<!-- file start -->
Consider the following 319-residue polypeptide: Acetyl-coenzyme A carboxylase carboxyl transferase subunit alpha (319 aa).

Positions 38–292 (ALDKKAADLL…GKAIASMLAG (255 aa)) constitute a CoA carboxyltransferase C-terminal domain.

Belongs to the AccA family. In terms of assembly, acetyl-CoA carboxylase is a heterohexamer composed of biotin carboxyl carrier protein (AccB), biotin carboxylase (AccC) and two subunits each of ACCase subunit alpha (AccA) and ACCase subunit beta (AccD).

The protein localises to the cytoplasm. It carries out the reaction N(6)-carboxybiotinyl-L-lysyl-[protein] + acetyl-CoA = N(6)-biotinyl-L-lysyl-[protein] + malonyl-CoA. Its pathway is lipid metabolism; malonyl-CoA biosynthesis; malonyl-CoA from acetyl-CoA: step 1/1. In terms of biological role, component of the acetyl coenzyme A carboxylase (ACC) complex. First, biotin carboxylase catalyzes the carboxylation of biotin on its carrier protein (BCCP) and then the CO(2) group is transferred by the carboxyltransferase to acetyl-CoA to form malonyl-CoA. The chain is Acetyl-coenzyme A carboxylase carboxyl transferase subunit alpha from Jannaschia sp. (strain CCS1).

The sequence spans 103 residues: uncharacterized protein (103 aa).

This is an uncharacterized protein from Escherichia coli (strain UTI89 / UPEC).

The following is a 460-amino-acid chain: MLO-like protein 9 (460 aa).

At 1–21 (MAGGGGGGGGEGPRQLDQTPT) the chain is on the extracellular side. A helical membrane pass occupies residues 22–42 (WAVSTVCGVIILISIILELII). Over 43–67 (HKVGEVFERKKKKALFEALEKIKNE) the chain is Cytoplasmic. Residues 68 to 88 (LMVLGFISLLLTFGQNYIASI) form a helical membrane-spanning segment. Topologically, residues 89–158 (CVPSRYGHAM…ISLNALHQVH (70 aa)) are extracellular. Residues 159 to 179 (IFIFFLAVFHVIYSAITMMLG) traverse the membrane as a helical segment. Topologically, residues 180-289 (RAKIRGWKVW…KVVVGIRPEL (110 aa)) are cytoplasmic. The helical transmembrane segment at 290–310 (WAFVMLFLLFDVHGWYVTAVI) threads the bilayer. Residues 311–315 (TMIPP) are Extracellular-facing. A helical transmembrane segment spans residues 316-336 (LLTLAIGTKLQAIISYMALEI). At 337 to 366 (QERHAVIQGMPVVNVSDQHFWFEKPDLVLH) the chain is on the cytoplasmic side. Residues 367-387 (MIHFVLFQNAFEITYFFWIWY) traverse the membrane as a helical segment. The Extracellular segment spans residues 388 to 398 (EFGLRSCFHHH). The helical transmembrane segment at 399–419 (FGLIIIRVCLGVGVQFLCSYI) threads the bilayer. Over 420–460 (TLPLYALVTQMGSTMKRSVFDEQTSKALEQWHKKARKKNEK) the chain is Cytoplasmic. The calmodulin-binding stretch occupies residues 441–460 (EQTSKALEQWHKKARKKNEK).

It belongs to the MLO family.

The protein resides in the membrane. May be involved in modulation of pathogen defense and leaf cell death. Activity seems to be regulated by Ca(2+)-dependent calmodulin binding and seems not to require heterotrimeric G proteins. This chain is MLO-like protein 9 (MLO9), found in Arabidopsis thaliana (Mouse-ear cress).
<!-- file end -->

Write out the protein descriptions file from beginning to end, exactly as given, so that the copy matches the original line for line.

Consider the following 319-residue polypeptide: Acetyl-coenzyme A carboxylase carboxyl transferase subunit alpha (319 aa).

Positions 38–292 (ALDKKAADLL…GKAIASMLAG (255 aa)) constitute a CoA carboxyltransferase C-terminal domain.

Belongs to the AccA family. In terms of assembly, acetyl-CoA carboxylase is a heterohexamer composed of biotin carboxyl carrier protein (AccB), biotin carboxylase (AccC) and two subunits each of ACCase subunit alpha (AccA) and ACCase subunit beta (AccD).

The protein localises to the cytoplasm. It carries out the reaction N(6)-carboxybiotinyl-L-lysyl-[protein] + acetyl-CoA = N(6)-biotinyl-L-lysyl-[protein] + malonyl-CoA. Its pathway is lipid metabolism; malonyl-CoA biosynthesis; malonyl-CoA from acetyl-CoA: step 1/1. In terms of biological role, component of the acetyl coenzyme A carboxylase (ACC) complex. First, biotin carboxylase catalyzes the carboxylation of biotin on its carrier protein (BCCP) and then the CO(2) group is transferred by the carboxyltransferase to acetyl-CoA to form malonyl-CoA. The chain is Acetyl-coenzyme A carboxylase carboxyl transferase subunit alpha from Jannaschia sp. (strain CCS1).

The sequence spans 103 residues: uncharacterized protein (103 aa).

This is an uncharacterized protein from Escherichia coli (strain UTI89 / UPEC).

The following is a 460-amino-acid chain: MLO-like protein 9 (460 aa).

At 1–21 (MAGGGGGGGGEGPRQLDQTPT) the chain is on the extracellular side. A helical membrane pass occupies residues 22–42 (WAVSTVCGVIILISIILELII). Over 43–67 (HKVGEVFERKKKKALFEALEKIKNE) the chain is Cytoplasmic. Residues 68 to 88 (LMVLGFISLLLTFGQNYIASI) form a helical membrane-spanning segment. Topologically, residues 89–158 (CVPSRYGHAM…ISLNALHQVH (70 aa)) are extracellular. Residues 159 to 179 (IFIFFLAVFHVIYSAITMMLG) traverse the membrane as a helical segment. Topologically, residues 180-289 (RAKIRGWKVW…KVVVGIRPEL (110 aa)) are cytoplasmic. The helical transmembrane segment at 290–310 (WAFVMLFLLFDVHGWYVTAVI) threads the bilayer. Residues 311–315 (TMIPP) are Extracellular-facing. A helical transmembrane segment spans residues 316-336 (LLTLAIGTKLQAIISYMALEI). At 337 to 366 (QERHAVIQGMPVVNVSDQHFWFEKPDLVLH) the chain is on the cytoplasmic side. Residues 367-387 (MIHFVLFQNAFEITYFFWIWY) traverse the membrane as a helical segment. The Extracellular segment spans residues 388 to 398 (EFGLRSCFHHH). The helical transmembrane segment at 399–419 (FGLIIIRVCLGVGVQFLCSYI) threads the bilayer. Over 420–460 (TLPLYALVTQMGSTMKRSVFDEQTSKALEQWHKKARKKNEK) the chain is Cytoplasmic. The calmodulin-binding stretch occupies residues 441–460 (EQTSKALEQWHKKARKKNEK).

It belongs to the MLO family.

The protein resides in the membrane. May be involved in modulation of pathogen defense and leaf cell death. Activity seems to be regulated by Ca(2+)-dependent calmodulin binding and seems not to require heterotrimeric G proteins. This chain is MLO-like protein 9 (MLO9), found in Arabidopsis thaliana (Mouse-ear cress).